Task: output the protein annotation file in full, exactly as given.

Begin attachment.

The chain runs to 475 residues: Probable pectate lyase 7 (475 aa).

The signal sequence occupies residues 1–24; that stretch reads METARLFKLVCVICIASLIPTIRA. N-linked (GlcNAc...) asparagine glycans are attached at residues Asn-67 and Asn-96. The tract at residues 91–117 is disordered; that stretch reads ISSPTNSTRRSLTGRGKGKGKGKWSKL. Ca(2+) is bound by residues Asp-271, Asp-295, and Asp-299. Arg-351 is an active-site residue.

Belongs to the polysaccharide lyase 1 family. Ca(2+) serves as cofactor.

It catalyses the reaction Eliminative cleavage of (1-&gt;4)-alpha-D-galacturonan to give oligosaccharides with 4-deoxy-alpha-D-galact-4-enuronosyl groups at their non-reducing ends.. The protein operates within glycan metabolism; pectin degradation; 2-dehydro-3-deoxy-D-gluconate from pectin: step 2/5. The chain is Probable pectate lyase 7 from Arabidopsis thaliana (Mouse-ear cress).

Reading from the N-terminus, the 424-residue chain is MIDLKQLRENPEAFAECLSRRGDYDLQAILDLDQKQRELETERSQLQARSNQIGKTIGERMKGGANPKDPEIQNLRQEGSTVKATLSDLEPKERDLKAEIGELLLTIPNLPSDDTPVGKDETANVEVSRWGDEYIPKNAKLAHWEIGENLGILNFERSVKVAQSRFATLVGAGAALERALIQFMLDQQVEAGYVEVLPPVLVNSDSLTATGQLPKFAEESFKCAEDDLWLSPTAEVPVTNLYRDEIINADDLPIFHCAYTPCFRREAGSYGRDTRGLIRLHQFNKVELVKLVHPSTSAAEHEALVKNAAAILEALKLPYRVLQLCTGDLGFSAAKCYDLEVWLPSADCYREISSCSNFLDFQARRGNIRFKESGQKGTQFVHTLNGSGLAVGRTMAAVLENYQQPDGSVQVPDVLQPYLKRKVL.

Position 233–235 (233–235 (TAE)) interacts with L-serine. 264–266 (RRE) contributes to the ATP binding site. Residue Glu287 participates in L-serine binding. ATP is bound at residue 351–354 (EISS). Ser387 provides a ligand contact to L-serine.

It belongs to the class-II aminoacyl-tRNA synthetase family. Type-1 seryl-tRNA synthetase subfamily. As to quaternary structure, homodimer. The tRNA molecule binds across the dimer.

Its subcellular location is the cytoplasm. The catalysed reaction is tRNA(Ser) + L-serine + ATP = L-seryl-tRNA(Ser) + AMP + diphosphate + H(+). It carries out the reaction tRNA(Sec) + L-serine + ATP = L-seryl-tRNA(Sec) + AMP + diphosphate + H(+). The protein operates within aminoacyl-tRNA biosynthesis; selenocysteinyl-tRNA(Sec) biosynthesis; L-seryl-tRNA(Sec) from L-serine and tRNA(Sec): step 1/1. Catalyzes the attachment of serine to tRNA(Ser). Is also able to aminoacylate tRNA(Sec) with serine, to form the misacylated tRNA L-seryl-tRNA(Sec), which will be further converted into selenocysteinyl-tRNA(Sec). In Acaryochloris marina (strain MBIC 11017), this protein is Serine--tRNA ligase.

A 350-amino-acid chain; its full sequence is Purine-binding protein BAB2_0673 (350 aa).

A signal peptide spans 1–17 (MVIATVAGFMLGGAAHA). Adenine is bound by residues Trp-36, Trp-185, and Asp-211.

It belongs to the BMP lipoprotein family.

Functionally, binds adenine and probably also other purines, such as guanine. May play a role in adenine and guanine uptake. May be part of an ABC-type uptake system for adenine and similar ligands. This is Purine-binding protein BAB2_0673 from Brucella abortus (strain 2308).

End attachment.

The chain runs to 475 residues: Probable pectate lyase 7 (475 aa).

The signal sequence occupies residues 1–24; that stretch reads METARLFKLVCVICIASLIPTIRA. N-linked (GlcNAc...) asparagine glycans are attached at residues Asn-67 and Asn-96. The tract at residues 91–117 is disordered; that stretch reads ISSPTNSTRRSLTGRGKGKGKGKWSKL. Ca(2+) is bound by residues Asp-271, Asp-295, and Asp-299. Arg-351 is an active-site residue.

Belongs to the polysaccharide lyase 1 family. Ca(2+) serves as cofactor.

It catalyses the reaction Eliminative cleavage of (1-&gt;4)-alpha-D-galacturonan to give oligosaccharides with 4-deoxy-alpha-D-galact-4-enuronosyl groups at their non-reducing ends.. The protein operates within glycan metabolism; pectin degradation; 2-dehydro-3-deoxy-D-gluconate from pectin: step 2/5. The chain is Probable pectate lyase 7 from Arabidopsis thaliana (Mouse-ear cress).

Reading from the N-terminus, the 424-residue chain is MIDLKQLRENPEAFAECLSRRGDYDLQAILDLDQKQRELETERSQLQARSNQIGKTIGERMKGGANPKDPEIQNLRQEGSTVKATLSDLEPKERDLKAEIGELLLTIPNLPSDDTPVGKDETANVEVSRWGDEYIPKNAKLAHWEIGENLGILNFERSVKVAQSRFATLVGAGAALERALIQFMLDQQVEAGYVEVLPPVLVNSDSLTATGQLPKFAEESFKCAEDDLWLSPTAEVPVTNLYRDEIINADDLPIFHCAYTPCFRREAGSYGRDTRGLIRLHQFNKVELVKLVHPSTSAAEHEALVKNAAAILEALKLPYRVLQLCTGDLGFSAAKCYDLEVWLPSADCYREISSCSNFLDFQARRGNIRFKESGQKGTQFVHTLNGSGLAVGRTMAAVLENYQQPDGSVQVPDVLQPYLKRKVL.

Position 233–235 (233–235 (TAE)) interacts with L-serine. 264–266 (RRE) contributes to the ATP binding site. Residue Glu287 participates in L-serine binding. ATP is bound at residue 351–354 (EISS). Ser387 provides a ligand contact to L-serine.

It belongs to the class-II aminoacyl-tRNA synthetase family. Type-1 seryl-tRNA synthetase subfamily. As to quaternary structure, homodimer. The tRNA molecule binds across the dimer.

Its subcellular location is the cytoplasm. The catalysed reaction is tRNA(Ser) + L-serine + ATP = L-seryl-tRNA(Ser) + AMP + diphosphate + H(+). It carries out the reaction tRNA(Sec) + L-serine + ATP = L-seryl-tRNA(Sec) + AMP + diphosphate + H(+). The protein operates within aminoacyl-tRNA biosynthesis; selenocysteinyl-tRNA(Sec) biosynthesis; L-seryl-tRNA(Sec) from L-serine and tRNA(Sec): step 1/1. Catalyzes the attachment of serine to tRNA(Ser). Is also able to aminoacylate tRNA(Sec) with serine, to form the misacylated tRNA L-seryl-tRNA(Sec), which will be further converted into selenocysteinyl-tRNA(Sec). In Acaryochloris marina (strain MBIC 11017), this protein is Serine--tRNA ligase.

A 350-amino-acid chain; its full sequence is Purine-binding protein BAB2_0673 (350 aa).

A signal peptide spans 1–17 (MVIATVAGFMLGGAAHA). Adenine is bound by residues Trp-36, Trp-185, and Asp-211.

It belongs to the BMP lipoprotein family.

Functionally, binds adenine and probably also other purines, such as guanine. May play a role in adenine and guanine uptake. May be part of an ABC-type uptake system for adenine and similar ligands. This is Purine-binding protein BAB2_0673 from Brucella abortus (strain 2308).